Bibliographic Details

Beneath biography: Attitudes toward self, society, and empire among the scholars of eighteenth-century Ottoman Damascus / Salem, Basil.

Author / Creator Salem, Basil, author.
Imprint 2016.
Ann Arbor : ProQuest Dissertations & Theses, 2016
Description 1 electronic resource (229 pages)
Language English
Format Dissertations, E-Resource
Local Note School code: 0330
URL for this record http://pi.lib.uchicago.edu/1001/cat/bib/11674626
Other authors / contributors University of Chicago. degree granting institution.
ISBN 9781369438482
Notes Advisors: Holly Shissler; John Woods Committee members: Orit Bashkin.
Dissertation Abstracts International, Volume: 78-06(E), Section: A.
English
Summary This dissertation explores the lives and worlds of scholars in eighteenth-century Ottoman Damascus. The dissertation investigates the figure of the scholar not in terms of his function and vocation, but in terms of his understanding of himself and the world around him. In doing so, the dissertation challenges the unidimensional and largely functional view that the historiography has relied on when treating Muslim scholars in general, and Arabic-speaking scholars of the early modern period in particular. The dissertation, therefore, aims to offer an historically contingent view of scholars both as a social group and as individuals in eighteenth-century Ottoman-Damascus.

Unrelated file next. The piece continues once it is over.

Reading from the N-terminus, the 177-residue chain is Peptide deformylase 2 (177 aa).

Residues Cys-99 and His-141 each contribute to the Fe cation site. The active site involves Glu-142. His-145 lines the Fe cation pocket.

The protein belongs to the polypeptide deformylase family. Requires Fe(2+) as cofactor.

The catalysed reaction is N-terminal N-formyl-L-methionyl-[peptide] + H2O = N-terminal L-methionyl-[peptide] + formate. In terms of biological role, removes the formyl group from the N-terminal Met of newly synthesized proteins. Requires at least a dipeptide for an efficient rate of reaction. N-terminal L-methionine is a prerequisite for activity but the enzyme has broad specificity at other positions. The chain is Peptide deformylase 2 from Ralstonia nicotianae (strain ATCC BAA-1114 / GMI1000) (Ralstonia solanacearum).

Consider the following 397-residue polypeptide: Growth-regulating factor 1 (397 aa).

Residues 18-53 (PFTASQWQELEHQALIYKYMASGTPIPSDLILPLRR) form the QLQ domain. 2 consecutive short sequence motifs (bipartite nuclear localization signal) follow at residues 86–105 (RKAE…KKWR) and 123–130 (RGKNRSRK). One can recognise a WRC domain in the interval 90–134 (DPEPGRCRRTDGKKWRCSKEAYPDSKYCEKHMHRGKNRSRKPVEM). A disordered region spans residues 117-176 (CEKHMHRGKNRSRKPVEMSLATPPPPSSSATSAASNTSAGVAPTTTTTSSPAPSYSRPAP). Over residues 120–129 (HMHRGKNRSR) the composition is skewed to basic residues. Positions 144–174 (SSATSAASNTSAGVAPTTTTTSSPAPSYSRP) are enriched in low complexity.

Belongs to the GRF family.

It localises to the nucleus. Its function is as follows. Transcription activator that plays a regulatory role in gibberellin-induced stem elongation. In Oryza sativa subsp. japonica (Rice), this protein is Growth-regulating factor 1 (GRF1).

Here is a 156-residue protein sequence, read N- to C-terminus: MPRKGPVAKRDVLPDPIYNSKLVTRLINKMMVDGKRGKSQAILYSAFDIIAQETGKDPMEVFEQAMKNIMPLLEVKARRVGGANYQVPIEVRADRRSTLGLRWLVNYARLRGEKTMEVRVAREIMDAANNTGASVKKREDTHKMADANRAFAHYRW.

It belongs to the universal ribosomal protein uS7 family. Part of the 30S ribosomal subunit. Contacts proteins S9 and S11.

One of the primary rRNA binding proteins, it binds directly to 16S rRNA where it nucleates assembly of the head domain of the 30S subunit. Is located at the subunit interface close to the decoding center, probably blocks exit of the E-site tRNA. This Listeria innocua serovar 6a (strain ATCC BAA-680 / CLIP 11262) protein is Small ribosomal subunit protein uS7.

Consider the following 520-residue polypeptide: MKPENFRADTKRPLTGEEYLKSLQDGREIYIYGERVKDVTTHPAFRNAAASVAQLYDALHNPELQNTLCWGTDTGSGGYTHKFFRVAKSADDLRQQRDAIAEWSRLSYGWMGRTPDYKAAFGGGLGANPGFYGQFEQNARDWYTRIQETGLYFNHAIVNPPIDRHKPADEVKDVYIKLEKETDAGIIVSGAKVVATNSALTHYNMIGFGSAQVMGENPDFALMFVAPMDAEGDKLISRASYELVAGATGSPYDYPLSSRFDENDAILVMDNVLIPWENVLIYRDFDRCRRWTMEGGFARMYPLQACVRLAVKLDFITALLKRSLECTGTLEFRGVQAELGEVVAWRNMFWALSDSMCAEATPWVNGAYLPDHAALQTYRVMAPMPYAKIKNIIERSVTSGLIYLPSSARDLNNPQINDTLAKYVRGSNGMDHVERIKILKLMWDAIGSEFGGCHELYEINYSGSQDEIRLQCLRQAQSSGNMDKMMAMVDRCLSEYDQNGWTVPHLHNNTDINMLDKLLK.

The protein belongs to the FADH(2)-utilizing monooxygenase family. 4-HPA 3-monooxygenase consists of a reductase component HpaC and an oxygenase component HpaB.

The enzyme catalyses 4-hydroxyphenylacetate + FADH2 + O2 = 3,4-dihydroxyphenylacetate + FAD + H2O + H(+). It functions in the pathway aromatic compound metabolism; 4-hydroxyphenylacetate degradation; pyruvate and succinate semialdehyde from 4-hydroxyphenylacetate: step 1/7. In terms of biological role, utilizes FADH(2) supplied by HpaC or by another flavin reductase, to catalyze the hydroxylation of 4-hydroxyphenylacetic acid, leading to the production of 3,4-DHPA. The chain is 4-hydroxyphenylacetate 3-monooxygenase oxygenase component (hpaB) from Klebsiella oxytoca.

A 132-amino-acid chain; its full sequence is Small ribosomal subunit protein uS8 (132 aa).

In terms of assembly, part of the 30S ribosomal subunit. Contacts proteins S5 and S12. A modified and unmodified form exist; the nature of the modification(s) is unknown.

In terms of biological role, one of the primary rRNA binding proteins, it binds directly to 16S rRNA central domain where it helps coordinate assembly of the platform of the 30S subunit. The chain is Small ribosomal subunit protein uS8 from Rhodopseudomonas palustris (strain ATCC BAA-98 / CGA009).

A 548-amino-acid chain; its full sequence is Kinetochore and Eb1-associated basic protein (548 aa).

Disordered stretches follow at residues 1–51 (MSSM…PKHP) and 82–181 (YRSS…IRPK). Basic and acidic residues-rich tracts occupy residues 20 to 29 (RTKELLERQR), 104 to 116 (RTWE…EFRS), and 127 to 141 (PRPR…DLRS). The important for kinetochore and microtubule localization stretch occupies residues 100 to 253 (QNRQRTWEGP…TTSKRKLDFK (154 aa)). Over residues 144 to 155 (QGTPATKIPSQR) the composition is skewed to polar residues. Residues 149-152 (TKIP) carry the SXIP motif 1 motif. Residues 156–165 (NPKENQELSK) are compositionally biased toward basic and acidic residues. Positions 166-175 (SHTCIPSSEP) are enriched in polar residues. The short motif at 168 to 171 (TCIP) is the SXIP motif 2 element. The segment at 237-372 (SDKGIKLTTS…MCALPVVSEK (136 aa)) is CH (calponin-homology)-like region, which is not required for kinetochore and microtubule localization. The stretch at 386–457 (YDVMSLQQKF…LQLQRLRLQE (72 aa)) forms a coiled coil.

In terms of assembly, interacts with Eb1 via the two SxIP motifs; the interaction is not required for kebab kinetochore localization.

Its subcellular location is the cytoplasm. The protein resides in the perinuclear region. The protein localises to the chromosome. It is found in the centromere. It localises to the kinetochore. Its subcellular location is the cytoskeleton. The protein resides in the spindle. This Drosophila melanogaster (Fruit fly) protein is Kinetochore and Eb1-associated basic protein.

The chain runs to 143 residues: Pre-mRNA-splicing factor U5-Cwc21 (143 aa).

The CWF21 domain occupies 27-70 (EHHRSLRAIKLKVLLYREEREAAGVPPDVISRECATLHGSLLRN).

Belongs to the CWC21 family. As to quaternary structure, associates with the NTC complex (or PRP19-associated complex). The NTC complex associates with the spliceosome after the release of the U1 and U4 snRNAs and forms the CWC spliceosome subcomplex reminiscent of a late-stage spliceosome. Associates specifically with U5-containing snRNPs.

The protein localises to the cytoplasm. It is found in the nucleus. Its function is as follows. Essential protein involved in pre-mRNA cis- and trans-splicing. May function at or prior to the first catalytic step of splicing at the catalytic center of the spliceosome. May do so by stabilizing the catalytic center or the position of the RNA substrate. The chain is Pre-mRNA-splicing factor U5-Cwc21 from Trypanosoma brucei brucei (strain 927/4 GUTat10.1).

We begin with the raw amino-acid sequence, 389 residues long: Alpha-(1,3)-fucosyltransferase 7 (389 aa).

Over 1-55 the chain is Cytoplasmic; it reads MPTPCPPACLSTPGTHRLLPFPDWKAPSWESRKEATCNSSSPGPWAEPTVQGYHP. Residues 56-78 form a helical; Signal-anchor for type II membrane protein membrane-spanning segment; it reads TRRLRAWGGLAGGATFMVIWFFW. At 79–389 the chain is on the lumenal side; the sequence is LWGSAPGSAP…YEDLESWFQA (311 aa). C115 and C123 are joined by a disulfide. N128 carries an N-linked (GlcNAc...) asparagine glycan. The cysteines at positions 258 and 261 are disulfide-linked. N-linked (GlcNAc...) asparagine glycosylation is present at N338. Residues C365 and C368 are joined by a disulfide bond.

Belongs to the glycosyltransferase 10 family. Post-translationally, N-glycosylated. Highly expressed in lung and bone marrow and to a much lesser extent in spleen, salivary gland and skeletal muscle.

The pursuit of these historical inquiries relies on a new reading of a familiar type of source, namely, biographical literature. In the dissertation I show how Arabic biographical sources, particularly the centenary biographical dictionary of Muhammad Khalil al-Muradi (d.1791/1206), can be employed in the service of a cultural history of scholars - for a history of mentalites and of self-perception. I also show how reading the biographical dictionary as a complete and integrated work, and not as a reference for specific historical inquiries, allows the perspective of its compiler, a scholar, and by extension the scholarly establishment to which he belonged, to emerge.